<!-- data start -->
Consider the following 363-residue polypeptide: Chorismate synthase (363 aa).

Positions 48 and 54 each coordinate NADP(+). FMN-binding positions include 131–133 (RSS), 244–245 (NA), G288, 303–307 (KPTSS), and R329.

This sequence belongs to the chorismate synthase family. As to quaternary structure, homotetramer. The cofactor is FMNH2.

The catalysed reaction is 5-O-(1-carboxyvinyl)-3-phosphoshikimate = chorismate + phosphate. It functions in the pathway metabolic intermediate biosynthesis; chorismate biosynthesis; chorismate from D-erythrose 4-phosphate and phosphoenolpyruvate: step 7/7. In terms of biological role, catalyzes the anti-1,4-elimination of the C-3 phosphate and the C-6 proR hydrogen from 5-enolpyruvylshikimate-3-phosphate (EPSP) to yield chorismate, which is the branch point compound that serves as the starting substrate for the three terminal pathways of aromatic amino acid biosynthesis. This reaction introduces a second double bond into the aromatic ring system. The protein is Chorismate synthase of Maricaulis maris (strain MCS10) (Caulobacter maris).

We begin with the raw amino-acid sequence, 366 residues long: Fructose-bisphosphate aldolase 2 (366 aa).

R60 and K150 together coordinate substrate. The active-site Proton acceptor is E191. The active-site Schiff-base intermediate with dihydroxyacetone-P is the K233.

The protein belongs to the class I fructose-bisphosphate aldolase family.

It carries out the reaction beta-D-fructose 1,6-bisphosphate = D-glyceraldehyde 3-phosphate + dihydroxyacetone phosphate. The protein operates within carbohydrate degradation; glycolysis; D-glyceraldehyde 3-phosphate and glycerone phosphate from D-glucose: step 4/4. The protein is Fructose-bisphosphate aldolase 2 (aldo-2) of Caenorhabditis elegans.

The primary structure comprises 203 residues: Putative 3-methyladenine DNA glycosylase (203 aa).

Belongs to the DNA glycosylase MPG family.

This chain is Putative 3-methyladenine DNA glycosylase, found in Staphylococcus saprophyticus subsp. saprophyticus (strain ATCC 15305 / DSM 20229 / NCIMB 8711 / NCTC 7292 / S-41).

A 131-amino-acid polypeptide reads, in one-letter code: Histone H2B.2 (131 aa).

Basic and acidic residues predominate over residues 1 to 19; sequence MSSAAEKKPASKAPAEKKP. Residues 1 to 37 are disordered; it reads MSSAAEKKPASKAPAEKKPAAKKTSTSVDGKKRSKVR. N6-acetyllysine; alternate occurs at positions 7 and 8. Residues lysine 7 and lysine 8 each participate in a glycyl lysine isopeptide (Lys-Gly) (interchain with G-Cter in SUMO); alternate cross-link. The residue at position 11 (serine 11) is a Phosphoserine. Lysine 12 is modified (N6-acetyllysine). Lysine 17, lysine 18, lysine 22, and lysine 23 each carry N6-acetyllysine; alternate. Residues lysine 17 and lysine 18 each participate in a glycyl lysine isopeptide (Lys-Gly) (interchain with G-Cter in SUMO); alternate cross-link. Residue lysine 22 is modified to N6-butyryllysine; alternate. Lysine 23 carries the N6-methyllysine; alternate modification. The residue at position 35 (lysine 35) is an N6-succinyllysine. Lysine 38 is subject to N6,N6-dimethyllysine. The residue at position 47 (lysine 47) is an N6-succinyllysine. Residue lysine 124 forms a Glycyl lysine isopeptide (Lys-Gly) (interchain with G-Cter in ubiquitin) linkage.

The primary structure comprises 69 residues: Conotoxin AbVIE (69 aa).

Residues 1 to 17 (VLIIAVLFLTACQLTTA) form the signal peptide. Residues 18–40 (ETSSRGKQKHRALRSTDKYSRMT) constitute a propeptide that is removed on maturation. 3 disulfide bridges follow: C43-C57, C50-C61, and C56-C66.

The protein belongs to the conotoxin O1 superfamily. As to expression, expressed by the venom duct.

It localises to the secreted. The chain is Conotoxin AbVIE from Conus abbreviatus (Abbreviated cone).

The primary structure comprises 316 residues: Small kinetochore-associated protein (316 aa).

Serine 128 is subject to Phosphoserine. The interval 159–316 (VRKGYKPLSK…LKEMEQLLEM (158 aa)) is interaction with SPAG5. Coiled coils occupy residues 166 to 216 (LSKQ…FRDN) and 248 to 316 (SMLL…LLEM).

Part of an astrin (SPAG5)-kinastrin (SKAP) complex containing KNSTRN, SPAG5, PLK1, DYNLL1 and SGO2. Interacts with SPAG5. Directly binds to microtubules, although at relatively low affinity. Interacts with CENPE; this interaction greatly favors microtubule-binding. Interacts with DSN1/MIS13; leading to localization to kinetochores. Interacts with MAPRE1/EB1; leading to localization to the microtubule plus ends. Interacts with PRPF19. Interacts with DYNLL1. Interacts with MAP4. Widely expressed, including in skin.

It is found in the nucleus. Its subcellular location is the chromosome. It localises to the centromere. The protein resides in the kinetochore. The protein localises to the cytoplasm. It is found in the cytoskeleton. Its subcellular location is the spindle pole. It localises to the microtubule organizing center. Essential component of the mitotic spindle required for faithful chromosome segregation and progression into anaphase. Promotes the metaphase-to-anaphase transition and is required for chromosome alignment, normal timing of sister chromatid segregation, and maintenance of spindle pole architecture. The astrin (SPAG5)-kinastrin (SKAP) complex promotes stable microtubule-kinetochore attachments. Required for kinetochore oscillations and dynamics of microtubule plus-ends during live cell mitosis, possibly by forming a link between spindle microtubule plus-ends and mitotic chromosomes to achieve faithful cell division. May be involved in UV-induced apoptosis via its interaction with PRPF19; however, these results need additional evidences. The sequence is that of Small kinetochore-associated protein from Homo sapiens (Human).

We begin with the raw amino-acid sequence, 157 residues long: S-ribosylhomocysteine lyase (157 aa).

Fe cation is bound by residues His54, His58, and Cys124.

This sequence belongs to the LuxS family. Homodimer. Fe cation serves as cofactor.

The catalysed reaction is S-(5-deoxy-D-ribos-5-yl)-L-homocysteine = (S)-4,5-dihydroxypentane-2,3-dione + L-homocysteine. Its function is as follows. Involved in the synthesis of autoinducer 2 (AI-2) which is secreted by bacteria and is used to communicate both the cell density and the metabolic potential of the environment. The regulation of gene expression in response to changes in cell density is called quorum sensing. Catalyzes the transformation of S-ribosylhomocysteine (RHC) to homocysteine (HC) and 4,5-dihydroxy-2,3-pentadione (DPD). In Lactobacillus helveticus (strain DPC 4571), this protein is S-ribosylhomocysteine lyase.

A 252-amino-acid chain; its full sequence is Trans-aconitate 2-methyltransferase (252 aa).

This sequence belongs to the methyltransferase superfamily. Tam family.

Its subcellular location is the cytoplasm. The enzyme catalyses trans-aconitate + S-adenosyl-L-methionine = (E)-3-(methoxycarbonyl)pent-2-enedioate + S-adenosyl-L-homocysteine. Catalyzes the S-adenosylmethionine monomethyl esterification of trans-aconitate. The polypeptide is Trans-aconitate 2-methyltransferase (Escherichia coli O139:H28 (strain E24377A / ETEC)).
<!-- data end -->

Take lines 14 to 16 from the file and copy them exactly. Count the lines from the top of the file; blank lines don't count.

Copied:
The primary structure comprises 69 residues: Conotoxin AbVIE (69 aa).

Residues 1 to 17 (VLIIAVLFLTACQLTTA) form the signal peptide. Residues 18–40 (ETSSRGKQKHRALRSTDKYSRMT) constitute a propeptide that is removed on maturation. 3 disulfide bridges follow: C43-C57, C50-C61, and C56-C66.

The protein belongs to the conotoxin O1 superfamily. As to expression, expressed by the venom duct.